My nostalgic exploration of those years has underlined the extreme value of friendships with kindred writers and of taking our work into the public arena. It has also prompted me to share this leg of my writer’s journey with you and I hope this in turn will give you the courage to take the next step on your journey… whatever that may be.

Danny Gardner still facilitates Live Poets Society at North Sydney and there are several other reading venues around Sydney and in country areas. I would encourage any writer who has not yet read their work publicly to attend one of these venues, even if as a listener initially – but don’t forget to tuck a poem in your pocket ‘just in case’…

Dulcie Meddow’s first book Poems was published by Gavemer Publishing in St Leonards, Sydney. Several of her other books are available from Learn-em Books Pty Ltd Sydney and Kindamindi Publishing at http://www.kindamindi.com.au/ and individual poems are on www.youtube.com.

 

This Blog relates to my Blogs Reconnections and Hidden Stories Lurk In Photograph Albums, Writing Tip #16, Writing Tip #17 and Writing Tip #18 and Writing Exercise #16~ Journey Into A Photograph.

 

Please share your thoughts in the Comments section…

 

8 thoughts on “Poetry Readings In The Nineties”

  1. What a lovely piece of history. Thank you for sharing your nostalgic walk back to poetry reading in the nineties.

  2. Big sigh …… What a lovely trip down memory lane! Thank you for your newsy blog, Kathryn. As a dear friend and colleague of Dulcie Meddows (who, sadly, went home to God at lunch time today) I enjoyed the reminiscing as I pictured, with my inner eye the faces of so many of the people to whom you referred. Dulcie was multitalented and much loved.

    1. Thank you Annette… I’m so pleased I wrote this blog when I did. Writing about one’s own journey inevitably leads to touching on the lives of others. As the person who was the first and last guest poet at Poetry Plus, Dulcie featured strongly in this piece. I am so pleased it turned out that way, especially as we have since lost her.

      Dulcie was indeed multi-talented and much loved… and this is my tribute to her. We will all miss her.

  3. Kathryn, thank you. I had to argue with Dulcie to publish her first book. Then when I’d done it there was no stopping her.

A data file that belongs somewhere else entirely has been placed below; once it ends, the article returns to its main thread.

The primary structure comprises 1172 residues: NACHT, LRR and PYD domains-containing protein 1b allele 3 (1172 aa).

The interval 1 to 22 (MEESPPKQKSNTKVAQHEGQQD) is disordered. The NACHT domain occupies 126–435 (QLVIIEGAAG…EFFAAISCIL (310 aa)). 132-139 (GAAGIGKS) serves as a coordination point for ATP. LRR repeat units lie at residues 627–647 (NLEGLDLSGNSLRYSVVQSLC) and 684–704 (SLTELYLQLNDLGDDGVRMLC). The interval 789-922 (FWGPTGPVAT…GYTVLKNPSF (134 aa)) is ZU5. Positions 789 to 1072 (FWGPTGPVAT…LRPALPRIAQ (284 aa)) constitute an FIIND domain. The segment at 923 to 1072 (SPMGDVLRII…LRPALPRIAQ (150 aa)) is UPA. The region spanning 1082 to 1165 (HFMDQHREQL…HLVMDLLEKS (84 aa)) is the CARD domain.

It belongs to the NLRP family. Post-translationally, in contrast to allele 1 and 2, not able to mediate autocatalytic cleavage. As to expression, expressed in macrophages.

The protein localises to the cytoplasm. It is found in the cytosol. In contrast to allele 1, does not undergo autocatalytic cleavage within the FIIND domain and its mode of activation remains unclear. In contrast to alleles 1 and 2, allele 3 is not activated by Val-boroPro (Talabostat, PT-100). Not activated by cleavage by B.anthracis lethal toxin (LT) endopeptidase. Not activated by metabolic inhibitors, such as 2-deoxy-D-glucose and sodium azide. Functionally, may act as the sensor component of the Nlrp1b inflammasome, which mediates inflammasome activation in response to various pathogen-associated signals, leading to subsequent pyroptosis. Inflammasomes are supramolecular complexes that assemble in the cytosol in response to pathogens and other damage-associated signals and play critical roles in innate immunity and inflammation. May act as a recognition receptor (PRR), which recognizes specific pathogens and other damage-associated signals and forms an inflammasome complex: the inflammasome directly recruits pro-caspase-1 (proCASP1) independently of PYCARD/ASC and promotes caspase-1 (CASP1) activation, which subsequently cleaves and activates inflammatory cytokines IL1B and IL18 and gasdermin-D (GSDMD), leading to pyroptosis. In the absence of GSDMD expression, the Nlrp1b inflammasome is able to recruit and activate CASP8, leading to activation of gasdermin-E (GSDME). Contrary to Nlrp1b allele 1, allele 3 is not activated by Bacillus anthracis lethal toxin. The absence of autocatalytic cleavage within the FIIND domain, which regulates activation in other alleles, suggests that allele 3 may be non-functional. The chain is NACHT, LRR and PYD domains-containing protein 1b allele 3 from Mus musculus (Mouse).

1. Hi David… Yes, I remember Dulcie’s reluctance about that first book which you published for her. A lovely book… with such evocative poems as My Mother Played The Piano, School Days In The Country and The Farm Kitchen. And who could forget A Sound To Take Me Home Again, with the poignant ‘sound of a kitchen wire door opening and closing…’? This book is by far my personal favourite of all Dulcie’s work.

      And then you gave her wings. As you say, there was no stopping her… and her poems will live on, bringing enjoyment to many for decades.

      My nine-year-old great-granddaughter and some of my grandchildren are now reading Dulcie’s writings for children. Her creative inner child is stimulating theirs, and I’m sure this is true for many other children.

      We all loved her, and will miss her.

  4. Many years ago I did a reading on Dulcie’s radio program. I first met her at a poetry reading held by Trevor Langlands at Campbelltown Library. I read a poem – she liked it and invited me to attend her studio. I was gob smacked!! What a beautiful lady. So very sorry to hear that she is no longer reading her or our poetry. To me she is famous and I reckon in time to come she will become an Australian Icon with a huge following. Vale Dulcie. patrick duncan.

    1. Hi Patrick.

      Dulcie was an incredible woman, who (even as a new poet herself) supported many others. She was very good at recognising talent, and her influence lives on in untold ways. I only have to mention her name and stories come tumbling out from people everywhere. I love her work and (with her permission of old) share it whenever I can. Recently, I was privileged to say a few words in memory of Dulcie and read one of her poems at a session to honour her at Live Poets at Don Bank Museum (Nth Sydney).

      I’m sure I crossed paths with you at some stage, at one of the reading venues… your name sounds familiar… I sometimes travelled to Trevar Langlands’ venue at Campbelltown, and he also came to the mountains to attend Poetry Plus. I participated at Live Poets for many years, but no longer live in Sydney.

      Are you still writing poetry?

      Thank you for your message.

      Kathryn.